In the case of F.S. and L.D. the action being pursued was court approval of a child relocation, and the mother was the one seeking permission. In this kind of proceeding, there are specific rules. First, the parent who desires to move the child must go to court and ask the judge for permission to make the move in advance. After that happens, the other parent has a very limited period of time in which to file an objection. That is one reason (among several) why, if you receive legal papers serving you with notice that your ex has filed a request for child relocation with the court, you act with all due speed, including moving swiftly to retain knowledgeable counsel.

The law only gives you 20 days after you’ve been served with papers in which to file your objection and get that objection served on the other parent. Filing too late — or failing to file at all — can have dramatically disastrous consequences. Florida law says that if a parent files a valid request for relocation and the other parent fails to submit a timely objection, then the court can simply give permission for the relocation, unless there is evidence on record to indicate that the move isn’t in the best interests of the child. What’s more, the court can make that decision and give that approval without even holding a hearing.

In a perfect world, divorcing parents would work together collaboratively, without issue or conflict, to co-parent in the best interest of the children. Ours is not a perfect world. Co-parenting children is something that requires written boundaries and, sometimes, when those boundaries are violated, issuing penalties like contempt of court findings. However, the law limits the scenarios in which a parent can be held in criminal contempt of court. Unless you violated an explicit and precise order, and you did so intentionally, you cannot be in criminal contempt. Whether you find yourself being hauled into court and being accused of being in contempt, or you are a parent dealing with your ex-spouse’s non-compliance, your relationship with your children is vitally important, so be sure you have representation from an experienced South Florida family law attorney.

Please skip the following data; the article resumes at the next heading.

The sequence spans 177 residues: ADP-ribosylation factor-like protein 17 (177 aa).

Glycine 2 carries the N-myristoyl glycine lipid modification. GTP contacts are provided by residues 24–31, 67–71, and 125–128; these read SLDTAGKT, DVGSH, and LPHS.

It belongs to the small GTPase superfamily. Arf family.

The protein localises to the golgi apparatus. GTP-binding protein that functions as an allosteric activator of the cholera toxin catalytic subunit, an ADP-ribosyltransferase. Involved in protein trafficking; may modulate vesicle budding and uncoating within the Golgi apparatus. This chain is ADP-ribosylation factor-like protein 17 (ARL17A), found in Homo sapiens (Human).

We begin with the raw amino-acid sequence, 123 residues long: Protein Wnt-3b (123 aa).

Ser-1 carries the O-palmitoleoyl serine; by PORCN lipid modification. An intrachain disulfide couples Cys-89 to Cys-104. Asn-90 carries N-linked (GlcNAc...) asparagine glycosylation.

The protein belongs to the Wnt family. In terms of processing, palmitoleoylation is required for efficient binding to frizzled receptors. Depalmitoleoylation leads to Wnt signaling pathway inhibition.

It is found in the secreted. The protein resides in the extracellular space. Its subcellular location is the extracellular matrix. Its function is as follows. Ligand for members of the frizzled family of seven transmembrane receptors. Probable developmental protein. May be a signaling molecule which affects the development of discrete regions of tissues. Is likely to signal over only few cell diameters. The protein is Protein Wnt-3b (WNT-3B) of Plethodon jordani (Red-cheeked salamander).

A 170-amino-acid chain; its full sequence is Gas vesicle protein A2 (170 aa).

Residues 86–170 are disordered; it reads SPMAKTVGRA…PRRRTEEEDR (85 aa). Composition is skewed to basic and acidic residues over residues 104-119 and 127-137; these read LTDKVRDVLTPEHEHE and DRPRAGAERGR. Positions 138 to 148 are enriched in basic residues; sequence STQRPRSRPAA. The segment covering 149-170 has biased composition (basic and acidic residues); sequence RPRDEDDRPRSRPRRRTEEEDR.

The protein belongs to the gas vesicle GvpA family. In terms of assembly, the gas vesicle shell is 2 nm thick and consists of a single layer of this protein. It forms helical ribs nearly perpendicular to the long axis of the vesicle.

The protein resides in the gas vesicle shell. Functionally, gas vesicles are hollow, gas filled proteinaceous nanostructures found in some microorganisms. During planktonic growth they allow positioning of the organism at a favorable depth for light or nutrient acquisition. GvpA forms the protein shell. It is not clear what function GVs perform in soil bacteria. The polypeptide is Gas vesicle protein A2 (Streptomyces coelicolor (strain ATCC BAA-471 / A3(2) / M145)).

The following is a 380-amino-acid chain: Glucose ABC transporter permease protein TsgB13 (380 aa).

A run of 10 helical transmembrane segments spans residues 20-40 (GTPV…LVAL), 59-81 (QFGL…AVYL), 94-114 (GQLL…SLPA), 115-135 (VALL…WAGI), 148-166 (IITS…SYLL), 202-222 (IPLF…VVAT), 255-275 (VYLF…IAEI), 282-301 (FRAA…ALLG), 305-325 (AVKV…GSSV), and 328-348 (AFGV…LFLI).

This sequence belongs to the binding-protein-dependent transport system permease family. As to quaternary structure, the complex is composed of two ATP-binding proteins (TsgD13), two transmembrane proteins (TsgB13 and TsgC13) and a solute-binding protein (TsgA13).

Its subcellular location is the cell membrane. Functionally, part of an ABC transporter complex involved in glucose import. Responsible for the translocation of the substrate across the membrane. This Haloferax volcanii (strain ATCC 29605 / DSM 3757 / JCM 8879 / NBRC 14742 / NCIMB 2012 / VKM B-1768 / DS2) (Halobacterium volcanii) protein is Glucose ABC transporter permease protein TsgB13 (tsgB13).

R.C. and F.C. were a couple who went through a situation not unlike many Florida couples. They married in 2002. They had three children. Then, the relationship deteriorated and the husband filed for divorce in 2013. Five months after the husband filed for divorce, the spouses both signed an agreement. Their agreement, which resolved parental responsibility (among other things), said that both parents “shall share parental responsibility for the children consistent with Florida Statute.”

In a lot of situations, a marital settlement agreement can be a positive first step toward two ex-spouses working collaboratively. Sometimes, unfortunately, that isn’t the case. F.C. returned to court in 2016, arguing that the wife was in contempt of court because she wasn’t following the terms of the settlement agreement. Specifically, the father alleged that the mother had unilaterally made several decisions regarding the children’s healthcare and general welfare, instead of consulting him as required by the agreement.

Many times custody cases involve a parent who is seeking to assume, or expand, the extent to which he or she has parental responsibility for the child. However, sometimes, circumstances might dictate that an extended family member assume temporary custody for a minor child. If you were in that position, would you know how to take the proper steps to obtain legal custody? With an outcome as important as this, you need to be sure, so make certain you have a knowledgeable South Florida family law attorney giving you the assistance you need.

A case litigated in Miami presented this type of extended-family-member-custody scenario. J.M. was a man originally from Guatemala residing in Florida. J.M. sought temporary custody of his minor sister through the Florida courts. The older brother’s legal petition indicated that the parents had abused the girl in her home country of Guatemala and that the parents had consented to their adult son assuming temporary custody over their minor daughter.

The trial judge was highly dubious of the accuracy of the assertions made in J.M.’s petition. The judge noted that, if everything in J.M.’s petition was true, then the “terribly abusive” parents had signed documents “basically admitting to these terrible acts.” The judge also pointed out that there were “certain immigration benefits” of the request being granted “in circumvention of existing immigration laws” For those reasons, the trial judge dismissed the request for temporary custody.